Newspaper of The New York Herald, May 10, 1843, Page 2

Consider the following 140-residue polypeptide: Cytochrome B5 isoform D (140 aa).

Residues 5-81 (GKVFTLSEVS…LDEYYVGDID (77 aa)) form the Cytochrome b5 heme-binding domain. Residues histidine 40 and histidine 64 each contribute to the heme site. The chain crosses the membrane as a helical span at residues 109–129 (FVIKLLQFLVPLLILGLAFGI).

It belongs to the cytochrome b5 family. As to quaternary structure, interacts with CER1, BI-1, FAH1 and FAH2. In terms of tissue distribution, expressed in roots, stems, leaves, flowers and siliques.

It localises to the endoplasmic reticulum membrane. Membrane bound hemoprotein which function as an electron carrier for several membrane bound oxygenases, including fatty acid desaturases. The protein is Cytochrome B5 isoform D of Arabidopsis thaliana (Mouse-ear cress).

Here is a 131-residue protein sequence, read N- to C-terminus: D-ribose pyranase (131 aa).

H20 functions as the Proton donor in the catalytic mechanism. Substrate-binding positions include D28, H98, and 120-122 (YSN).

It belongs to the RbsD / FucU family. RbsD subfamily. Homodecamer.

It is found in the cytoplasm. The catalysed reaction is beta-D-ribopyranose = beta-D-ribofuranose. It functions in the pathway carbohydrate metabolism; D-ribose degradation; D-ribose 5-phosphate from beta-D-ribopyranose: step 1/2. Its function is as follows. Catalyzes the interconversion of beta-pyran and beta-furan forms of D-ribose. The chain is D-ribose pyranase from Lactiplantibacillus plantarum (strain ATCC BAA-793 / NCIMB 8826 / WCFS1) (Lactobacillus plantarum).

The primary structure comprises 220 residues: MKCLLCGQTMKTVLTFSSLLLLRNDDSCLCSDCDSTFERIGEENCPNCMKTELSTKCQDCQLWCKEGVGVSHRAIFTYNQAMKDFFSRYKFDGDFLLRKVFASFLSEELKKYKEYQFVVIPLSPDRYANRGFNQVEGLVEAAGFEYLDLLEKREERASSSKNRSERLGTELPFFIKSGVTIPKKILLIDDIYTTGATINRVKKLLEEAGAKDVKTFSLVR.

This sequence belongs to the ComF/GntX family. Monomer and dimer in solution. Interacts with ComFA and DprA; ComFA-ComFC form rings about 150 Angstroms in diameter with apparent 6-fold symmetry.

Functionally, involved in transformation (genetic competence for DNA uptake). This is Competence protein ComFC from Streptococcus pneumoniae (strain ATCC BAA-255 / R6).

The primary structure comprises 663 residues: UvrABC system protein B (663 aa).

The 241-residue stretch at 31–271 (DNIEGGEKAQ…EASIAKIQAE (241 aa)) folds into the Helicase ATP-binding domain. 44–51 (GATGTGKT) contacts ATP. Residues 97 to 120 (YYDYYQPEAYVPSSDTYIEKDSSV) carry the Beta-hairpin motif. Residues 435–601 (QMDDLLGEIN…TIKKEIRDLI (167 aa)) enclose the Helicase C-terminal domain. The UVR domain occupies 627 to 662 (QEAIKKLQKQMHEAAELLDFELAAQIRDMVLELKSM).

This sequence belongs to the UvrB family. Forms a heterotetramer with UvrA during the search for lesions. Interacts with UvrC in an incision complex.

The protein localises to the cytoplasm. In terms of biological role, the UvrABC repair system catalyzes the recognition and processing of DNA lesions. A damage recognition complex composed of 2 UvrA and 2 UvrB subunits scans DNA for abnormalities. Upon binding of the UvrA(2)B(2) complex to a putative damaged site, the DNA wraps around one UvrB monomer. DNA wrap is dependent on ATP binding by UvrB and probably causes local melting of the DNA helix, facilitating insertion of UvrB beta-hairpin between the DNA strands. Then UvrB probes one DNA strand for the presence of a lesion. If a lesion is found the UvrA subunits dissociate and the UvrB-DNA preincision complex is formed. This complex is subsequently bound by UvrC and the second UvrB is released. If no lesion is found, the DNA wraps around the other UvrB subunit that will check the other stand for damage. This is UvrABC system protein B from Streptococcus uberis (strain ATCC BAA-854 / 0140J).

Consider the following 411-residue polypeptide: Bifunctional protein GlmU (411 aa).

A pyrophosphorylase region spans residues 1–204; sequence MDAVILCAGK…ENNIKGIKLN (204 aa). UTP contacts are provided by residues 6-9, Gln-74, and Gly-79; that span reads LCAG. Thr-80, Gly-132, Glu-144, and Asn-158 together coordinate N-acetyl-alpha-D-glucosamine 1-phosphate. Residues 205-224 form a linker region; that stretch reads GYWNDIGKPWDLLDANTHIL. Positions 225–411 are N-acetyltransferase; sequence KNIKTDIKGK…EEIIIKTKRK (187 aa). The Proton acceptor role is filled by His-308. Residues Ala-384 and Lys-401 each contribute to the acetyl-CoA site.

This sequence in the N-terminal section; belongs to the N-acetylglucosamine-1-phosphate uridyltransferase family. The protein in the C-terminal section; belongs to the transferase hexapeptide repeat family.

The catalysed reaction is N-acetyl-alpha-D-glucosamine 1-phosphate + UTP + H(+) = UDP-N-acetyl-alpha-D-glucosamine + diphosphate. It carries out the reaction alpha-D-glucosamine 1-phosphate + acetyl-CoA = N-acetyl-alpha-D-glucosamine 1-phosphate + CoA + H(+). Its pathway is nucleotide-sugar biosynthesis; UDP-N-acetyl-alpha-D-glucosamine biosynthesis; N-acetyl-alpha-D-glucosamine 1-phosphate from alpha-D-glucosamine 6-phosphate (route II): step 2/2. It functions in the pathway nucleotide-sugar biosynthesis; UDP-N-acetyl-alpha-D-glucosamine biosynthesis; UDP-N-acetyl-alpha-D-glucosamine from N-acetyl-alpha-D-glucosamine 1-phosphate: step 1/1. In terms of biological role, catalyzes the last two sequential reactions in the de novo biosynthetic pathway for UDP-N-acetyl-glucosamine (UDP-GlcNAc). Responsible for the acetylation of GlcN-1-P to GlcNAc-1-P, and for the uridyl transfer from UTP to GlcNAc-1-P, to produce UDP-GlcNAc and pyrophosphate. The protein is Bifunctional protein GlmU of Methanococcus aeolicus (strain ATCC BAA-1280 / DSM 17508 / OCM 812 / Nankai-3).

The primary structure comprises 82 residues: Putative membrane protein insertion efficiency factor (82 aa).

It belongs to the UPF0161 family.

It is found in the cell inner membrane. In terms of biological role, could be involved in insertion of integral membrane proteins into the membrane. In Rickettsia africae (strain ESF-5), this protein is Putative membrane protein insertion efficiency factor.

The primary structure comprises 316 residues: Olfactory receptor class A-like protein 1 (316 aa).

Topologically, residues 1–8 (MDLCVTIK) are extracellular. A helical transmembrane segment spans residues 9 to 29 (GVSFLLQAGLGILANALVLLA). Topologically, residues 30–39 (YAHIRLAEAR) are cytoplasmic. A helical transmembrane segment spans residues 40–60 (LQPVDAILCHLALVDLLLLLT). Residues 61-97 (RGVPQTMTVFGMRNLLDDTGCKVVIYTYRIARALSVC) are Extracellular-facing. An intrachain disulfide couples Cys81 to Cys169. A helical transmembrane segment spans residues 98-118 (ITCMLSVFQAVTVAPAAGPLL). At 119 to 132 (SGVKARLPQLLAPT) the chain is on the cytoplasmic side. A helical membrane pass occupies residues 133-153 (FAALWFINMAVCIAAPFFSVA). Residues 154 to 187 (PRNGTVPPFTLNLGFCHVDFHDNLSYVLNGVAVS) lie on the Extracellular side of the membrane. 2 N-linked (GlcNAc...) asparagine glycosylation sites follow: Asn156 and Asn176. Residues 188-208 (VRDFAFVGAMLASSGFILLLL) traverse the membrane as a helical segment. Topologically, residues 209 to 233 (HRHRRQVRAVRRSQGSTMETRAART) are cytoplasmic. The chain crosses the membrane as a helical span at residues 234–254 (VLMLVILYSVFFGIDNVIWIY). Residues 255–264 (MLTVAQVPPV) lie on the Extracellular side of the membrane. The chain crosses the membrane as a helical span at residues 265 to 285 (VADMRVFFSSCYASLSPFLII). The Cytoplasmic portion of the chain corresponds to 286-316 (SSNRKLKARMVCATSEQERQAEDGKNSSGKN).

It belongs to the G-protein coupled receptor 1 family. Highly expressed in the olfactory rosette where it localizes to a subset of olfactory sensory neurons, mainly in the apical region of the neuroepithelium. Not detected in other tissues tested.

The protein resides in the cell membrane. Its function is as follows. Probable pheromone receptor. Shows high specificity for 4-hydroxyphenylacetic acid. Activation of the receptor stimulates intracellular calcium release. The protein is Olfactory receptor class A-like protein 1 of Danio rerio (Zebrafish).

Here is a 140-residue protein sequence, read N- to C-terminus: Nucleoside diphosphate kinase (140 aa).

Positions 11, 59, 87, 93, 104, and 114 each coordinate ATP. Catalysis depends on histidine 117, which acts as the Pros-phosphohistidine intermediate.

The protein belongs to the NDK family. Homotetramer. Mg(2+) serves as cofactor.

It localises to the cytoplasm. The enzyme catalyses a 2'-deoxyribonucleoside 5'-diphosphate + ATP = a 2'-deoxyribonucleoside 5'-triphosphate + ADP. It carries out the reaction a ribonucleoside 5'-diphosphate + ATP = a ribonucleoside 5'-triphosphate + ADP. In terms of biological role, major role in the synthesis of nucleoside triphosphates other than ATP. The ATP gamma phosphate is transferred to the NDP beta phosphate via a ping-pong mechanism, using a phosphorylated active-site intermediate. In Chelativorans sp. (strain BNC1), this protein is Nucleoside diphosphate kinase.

Newspaper of The New York Herald dated May 10, 1843 Page 2